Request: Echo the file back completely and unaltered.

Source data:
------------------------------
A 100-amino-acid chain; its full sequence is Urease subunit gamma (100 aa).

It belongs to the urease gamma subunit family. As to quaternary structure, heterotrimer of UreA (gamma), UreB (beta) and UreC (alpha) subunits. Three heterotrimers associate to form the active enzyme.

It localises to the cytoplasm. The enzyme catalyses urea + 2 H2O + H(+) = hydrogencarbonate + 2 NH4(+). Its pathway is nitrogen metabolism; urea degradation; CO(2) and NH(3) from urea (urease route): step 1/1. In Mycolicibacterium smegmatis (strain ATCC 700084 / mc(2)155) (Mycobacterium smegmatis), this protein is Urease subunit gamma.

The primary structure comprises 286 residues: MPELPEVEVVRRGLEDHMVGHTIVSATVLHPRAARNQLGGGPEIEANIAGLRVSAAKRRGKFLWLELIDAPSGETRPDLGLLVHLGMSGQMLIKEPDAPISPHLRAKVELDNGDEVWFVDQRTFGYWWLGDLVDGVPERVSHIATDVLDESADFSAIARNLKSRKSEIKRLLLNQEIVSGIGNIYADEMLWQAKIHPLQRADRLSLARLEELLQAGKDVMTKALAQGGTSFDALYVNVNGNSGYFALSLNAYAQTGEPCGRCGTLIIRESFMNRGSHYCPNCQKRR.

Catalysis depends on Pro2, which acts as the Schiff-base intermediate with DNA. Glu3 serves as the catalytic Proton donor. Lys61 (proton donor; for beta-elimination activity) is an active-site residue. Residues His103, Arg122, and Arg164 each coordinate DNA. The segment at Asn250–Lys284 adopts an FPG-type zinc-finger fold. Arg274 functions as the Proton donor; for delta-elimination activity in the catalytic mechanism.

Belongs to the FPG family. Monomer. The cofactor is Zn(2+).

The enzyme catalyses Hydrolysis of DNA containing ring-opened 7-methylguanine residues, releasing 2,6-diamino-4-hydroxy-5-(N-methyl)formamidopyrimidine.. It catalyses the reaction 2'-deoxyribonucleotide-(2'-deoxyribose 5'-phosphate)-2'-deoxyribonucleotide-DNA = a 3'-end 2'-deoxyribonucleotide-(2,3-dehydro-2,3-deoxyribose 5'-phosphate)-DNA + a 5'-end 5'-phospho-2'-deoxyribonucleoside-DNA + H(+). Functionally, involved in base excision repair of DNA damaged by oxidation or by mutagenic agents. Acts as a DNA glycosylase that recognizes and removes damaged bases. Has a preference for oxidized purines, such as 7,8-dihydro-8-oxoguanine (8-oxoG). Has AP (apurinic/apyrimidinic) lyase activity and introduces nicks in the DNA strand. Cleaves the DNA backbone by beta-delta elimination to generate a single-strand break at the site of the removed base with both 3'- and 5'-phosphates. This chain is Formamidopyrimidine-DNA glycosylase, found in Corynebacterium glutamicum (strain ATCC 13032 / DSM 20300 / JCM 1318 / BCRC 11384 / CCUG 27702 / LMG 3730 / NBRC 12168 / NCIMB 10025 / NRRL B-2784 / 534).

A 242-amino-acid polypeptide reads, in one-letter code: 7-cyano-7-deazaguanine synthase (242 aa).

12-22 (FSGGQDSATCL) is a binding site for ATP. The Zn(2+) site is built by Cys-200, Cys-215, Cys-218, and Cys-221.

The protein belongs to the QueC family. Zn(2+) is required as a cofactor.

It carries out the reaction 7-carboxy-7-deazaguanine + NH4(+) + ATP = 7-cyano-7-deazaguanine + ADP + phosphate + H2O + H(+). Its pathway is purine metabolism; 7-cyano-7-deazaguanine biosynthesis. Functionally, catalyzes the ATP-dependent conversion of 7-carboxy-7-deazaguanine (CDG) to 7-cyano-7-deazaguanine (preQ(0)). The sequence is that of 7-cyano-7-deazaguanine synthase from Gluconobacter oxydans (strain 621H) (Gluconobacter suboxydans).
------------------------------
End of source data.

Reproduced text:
A 100-amino-acid chain; its full sequence is Urease subunit gamma (100 aa).

It belongs to the urease gamma subunit family. As to quaternary structure, heterotrimer of UreA (gamma), UreB (beta) and UreC (alpha) subunits. Three heterotrimers associate to form the active enzyme.

It localises to the cytoplasm. The enzyme catalyses urea + 2 H2O + H(+) = hydrogencarbonate + 2 NH4(+). Its pathway is nitrogen metabolism; urea degradation; CO(2) and NH(3) from urea (urease route): step 1/1. In Mycolicibacterium smegmatis (strain ATCC 700084 / mc(2)155) (Mycobacterium smegmatis), this protein is Urease subunit gamma.

The primary structure comprises 286 residues: MPELPEVEVVRRGLEDHMVGHTIVSATVLHPRAARNQLGGGPEIEANIAGLRVSAAKRRGKFLWLELIDAPSGETRPDLGLLVHLGMSGQMLIKEPDAPISPHLRAKVELDNGDEVWFVDQRTFGYWWLGDLVDGVPERVSHIATDVLDESADFSAIARNLKSRKSEIKRLLLNQEIVSGIGNIYADEMLWQAKIHPLQRADRLSLARLEELLQAGKDVMTKALAQGGTSFDALYVNVNGNSGYFALSLNAYAQTGEPCGRCGTLIIRESFMNRGSHYCPNCQKRR.

Catalysis depends on Pro2, which acts as the Schiff-base intermediate with DNA. Glu3 serves as the catalytic Proton donor. Lys61 (proton donor; for beta-elimination activity) is an active-site residue. Residues His103, Arg122, and Arg164 each coordinate DNA. The segment at Asn250–Lys284 adopts an FPG-type zinc-finger fold. Arg274 functions as the Proton donor; for delta-elimination activity in the catalytic mechanism.

Belongs to the FPG family. Monomer. The cofactor is Zn(2+).

The enzyme catalyses Hydrolysis of DNA containing ring-opened 7-methylguanine residues, releasing 2,6-diamino-4-hydroxy-5-(N-methyl)formamidopyrimidine.. It catalyses the reaction 2'-deoxyribonucleotide-(2'-deoxyribose 5'-phosphate)-2'-deoxyribonucleotide-DNA = a 3'-end 2'-deoxyribonucleotide-(2,3-dehydro-2,3-deoxyribose 5'-phosphate)-DNA + a 5'-end 5'-phospho-2'-deoxyribonucleoside-DNA + H(+). Functionally, involved in base excision repair of DNA damaged by oxidation or by mutagenic agents. Acts as a DNA glycosylase that recognizes and removes damaged bases. Has a preference for oxidized purines, such as 7,8-dihydro-8-oxoguanine (8-oxoG). Has AP (apurinic/apyrimidinic) lyase activity and introduces nicks in the DNA strand. Cleaves the DNA backbone by beta-delta elimination to generate a single-strand break at the site of the removed base with both 3'- and 5'-phosphates. This chain is Formamidopyrimidine-DNA glycosylase, found in Corynebacterium glutamicum (strain ATCC 13032 / DSM 20300 / JCM 1318 / BCRC 11384 / CCUG 27702 / LMG 3730 / NBRC 12168 / NCIMB 10025 / NRRL B-2784 / 534).

A 242-amino-acid polypeptide reads, in one-letter code: 7-cyano-7-deazaguanine synthase (242 aa).

12-22 (FSGGQDSATCL) is a binding site for ATP. The Zn(2+) site is built by Cys-200, Cys-215, Cys-218, and Cys-221.

The protein belongs to the QueC family. Zn(2+) is required as a cofactor.

It carries out the reaction 7-carboxy-7-deazaguanine + NH4(+) + ATP = 7-cyano-7-deazaguanine + ADP + phosphate + H2O + H(+). Its pathway is purine metabolism; 7-cyano-7-deazaguanine biosynthesis. Functionally, catalyzes the ATP-dependent conversion of 7-carboxy-7-deazaguanine (CDG) to 7-cyano-7-deazaguanine (preQ(0)). The sequence is that of 7-cyano-7-deazaguanine synthase from Gluconobacter oxydans (strain 621H) (Gluconobacter suboxydans).